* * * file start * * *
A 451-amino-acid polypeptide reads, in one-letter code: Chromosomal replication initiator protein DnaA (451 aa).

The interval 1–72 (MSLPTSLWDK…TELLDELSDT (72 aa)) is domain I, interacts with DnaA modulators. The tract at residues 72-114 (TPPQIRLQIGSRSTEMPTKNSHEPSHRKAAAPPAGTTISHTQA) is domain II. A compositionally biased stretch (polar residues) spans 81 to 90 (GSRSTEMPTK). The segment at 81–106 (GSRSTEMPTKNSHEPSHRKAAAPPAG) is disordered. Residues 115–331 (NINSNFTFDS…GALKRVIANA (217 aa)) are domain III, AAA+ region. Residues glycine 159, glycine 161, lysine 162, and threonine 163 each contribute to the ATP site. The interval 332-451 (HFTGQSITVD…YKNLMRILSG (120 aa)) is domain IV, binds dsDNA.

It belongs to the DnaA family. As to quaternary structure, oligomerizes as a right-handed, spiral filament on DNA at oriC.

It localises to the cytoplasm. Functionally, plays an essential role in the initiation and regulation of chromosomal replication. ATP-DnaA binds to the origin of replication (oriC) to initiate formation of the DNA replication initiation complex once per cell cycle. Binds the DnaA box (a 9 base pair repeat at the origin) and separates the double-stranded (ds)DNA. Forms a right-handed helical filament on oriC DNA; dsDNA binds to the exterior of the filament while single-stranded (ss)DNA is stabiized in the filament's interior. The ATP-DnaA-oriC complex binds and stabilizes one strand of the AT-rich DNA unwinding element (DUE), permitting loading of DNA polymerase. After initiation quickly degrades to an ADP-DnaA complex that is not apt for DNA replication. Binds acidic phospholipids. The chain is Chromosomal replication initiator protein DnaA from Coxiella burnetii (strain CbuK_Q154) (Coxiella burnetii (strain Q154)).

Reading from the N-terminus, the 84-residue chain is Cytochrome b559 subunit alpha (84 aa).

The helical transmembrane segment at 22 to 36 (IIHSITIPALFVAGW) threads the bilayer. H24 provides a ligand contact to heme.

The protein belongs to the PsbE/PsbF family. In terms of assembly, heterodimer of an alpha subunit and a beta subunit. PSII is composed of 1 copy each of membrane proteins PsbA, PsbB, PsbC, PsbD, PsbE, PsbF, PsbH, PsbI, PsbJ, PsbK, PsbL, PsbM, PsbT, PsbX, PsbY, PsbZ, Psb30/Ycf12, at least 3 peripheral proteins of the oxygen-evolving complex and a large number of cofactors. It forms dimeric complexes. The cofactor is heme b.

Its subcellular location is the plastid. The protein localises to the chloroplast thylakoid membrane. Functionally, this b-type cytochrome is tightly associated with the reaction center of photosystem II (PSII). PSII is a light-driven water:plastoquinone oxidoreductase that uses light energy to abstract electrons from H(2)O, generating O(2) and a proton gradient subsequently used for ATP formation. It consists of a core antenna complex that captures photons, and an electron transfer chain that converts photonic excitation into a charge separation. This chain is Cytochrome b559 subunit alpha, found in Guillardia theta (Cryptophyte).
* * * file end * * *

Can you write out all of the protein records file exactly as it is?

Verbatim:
A 451-amino-acid polypeptide reads, in one-letter code: Chromosomal replication initiator protein DnaA (451 aa).

The interval 1–72 (MSLPTSLWDK…TELLDELSDT (72 aa)) is domain I, interacts with DnaA modulators. The tract at residues 72-114 (TPPQIRLQIGSRSTEMPTKNSHEPSHRKAAAPPAGTTISHTQA) is domain II. A compositionally biased stretch (polar residues) spans 81 to 90 (GSRSTEMPTK). The segment at 81–106 (GSRSTEMPTKNSHEPSHRKAAAPPAG) is disordered. Residues 115–331 (NINSNFTFDS…GALKRVIANA (217 aa)) are domain III, AAA+ region. Residues glycine 159, glycine 161, lysine 162, and threonine 163 each contribute to the ATP site. The interval 332-451 (HFTGQSITVD…YKNLMRILSG (120 aa)) is domain IV, binds dsDNA.

It belongs to the DnaA family. As to quaternary structure, oligomerizes as a right-handed, spiral filament on DNA at oriC.

It localises to the cytoplasm. Functionally, plays an essential role in the initiation and regulation of chromosomal replication. ATP-DnaA binds to the origin of replication (oriC) to initiate formation of the DNA replication initiation complex once per cell cycle. Binds the DnaA box (a 9 base pair repeat at the origin) and separates the double-stranded (ds)DNA. Forms a right-handed helical filament on oriC DNA; dsDNA binds to the exterior of the filament while single-stranded (ss)DNA is stabiized in the filament's interior. The ATP-DnaA-oriC complex binds and stabilizes one strand of the AT-rich DNA unwinding element (DUE), permitting loading of DNA polymerase. After initiation quickly degrades to an ADP-DnaA complex that is not apt for DNA replication. Binds acidic phospholipids. The chain is Chromosomal replication initiator protein DnaA from Coxiella burnetii (strain CbuK_Q154) (Coxiella burnetii (strain Q154)).

Reading from the N-terminus, the 84-residue chain is Cytochrome b559 subunit alpha (84 aa).

The helical transmembrane segment at 22 to 36 (IIHSITIPALFVAGW) threads the bilayer. H24 provides a ligand contact to heme.

The protein belongs to the PsbE/PsbF family. In terms of assembly, heterodimer of an alpha subunit and a beta subunit. PSII is composed of 1 copy each of membrane proteins PsbA, PsbB, PsbC, PsbD, PsbE, PsbF, PsbH, PsbI, PsbJ, PsbK, PsbL, PsbM, PsbT, PsbX, PsbY, PsbZ, Psb30/Ycf12, at least 3 peripheral proteins of the oxygen-evolving complex and a large number of cofactors. It forms dimeric complexes. The cofactor is heme b.

Its subcellular location is the plastid. The protein localises to the chloroplast thylakoid membrane. Functionally, this b-type cytochrome is tightly associated with the reaction center of photosystem II (PSII). PSII is a light-driven water:plastoquinone oxidoreductase that uses light energy to abstract electrons from H(2)O, generating O(2) and a proton gradient subsequently used for ATP formation. It consists of a core antenna complex that captures photons, and an electron transfer chain that converts photonic excitation into a charge separation. This chain is Cytochrome b559 subunit alpha, found in Guillardia theta (Cryptophyte).